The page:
To the edited question, now "no need for interactive aliases after an exec bash" :

Yes, bash -c fails in:

$ bash -c "
       alias df5=df
       df5 -h
  "
bash: line 2: df5: command not found

But not because the alias fails to be set:

$ bash -c "
       alias df5=df
       alias df5
  "
alias df5=df

But because in non-interactive shells (mostly scripts) an alias doesn't get expanded by default, you need to do:

bash -c "
       alias df5=df
       shopt -s expand_aliases
       df5 -h
  "

That is one strong reason for using functions, not aliases.

If that is all that you need to overcome, then use:

docker run --interactive --tty ubuntu:18.04 \
    bash -c "
        shopt -s expand_aliases;
        apt update; 
        apt install -y git nano wget htop python3 python3-pip unzip;
        git clone https://github.com/KhalilMrini/LAL-Parser;
        cd LAL-Parser/; 
        alias pip=pip3; 
        source requirements.sh; 
        apt-get install -y libhdf5-serial-dev; 
        alias python=python3;
        source parse.sh;
        exec bash
    "

It should work as a one-liner (removing newlines). Comment if it doesn't.


Before edited question:

Previous answer addressing the issue that inside the interactive shell started by docker all new aliases get lost if at the end there is a exec bash.

The actual problem that is blocking the use of aliases inside the new interactive shell is that the whole command:

docker run --interactive --tty ubuntu:18.04 \
    bash -c "
        apt update; 
        apt install -y git nano wget htop python3 python3-pip unzip;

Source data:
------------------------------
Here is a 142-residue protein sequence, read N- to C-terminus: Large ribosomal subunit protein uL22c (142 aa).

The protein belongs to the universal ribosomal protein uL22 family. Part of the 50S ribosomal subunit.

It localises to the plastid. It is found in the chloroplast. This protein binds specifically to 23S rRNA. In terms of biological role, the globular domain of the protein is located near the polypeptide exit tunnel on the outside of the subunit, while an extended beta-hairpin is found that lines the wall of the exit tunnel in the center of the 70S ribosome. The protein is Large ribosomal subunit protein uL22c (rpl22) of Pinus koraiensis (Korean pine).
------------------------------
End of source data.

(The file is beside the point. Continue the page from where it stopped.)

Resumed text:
git clone https://github.com/KhalilMrini/LAL-Parser;
        cd LAL-Parser/; 
        alias pip=pip3; 
        source requirements.sh; 
        apt-get install -y libhdf5-serial-dev; 
        alias python=python3;
        source parse.sh;
        exec bash
    "

Ends on a exec bash. That starts a new, clean instance of bash with no aliases nor functions from the script executed.

One possible solution is to replace the exec bash with:

bash --rcfile <(echo '. ~/.bashrc; alias pip=pip3; alias python=python3')

Which will leave the user (who runs the docker command) inside an interactive shell with two aliases defined.

Note: The idea has been un-tested, as it implies a lot of installed packages, but should probably work.

At minimum, it points to the real problem on your command.

3
  • Thanks for the analysis. It seems that the issue is not exec bash but instead bash -c, see the 2 commands I have just added at the end of the question. What do you think? – Franck Dernoncourt May 10 '20 at 3:05
  • 1
    Some ideas added to the answer, What do you think @FranckDernoncourt ?? – ImHere May 10 '20 at 3:47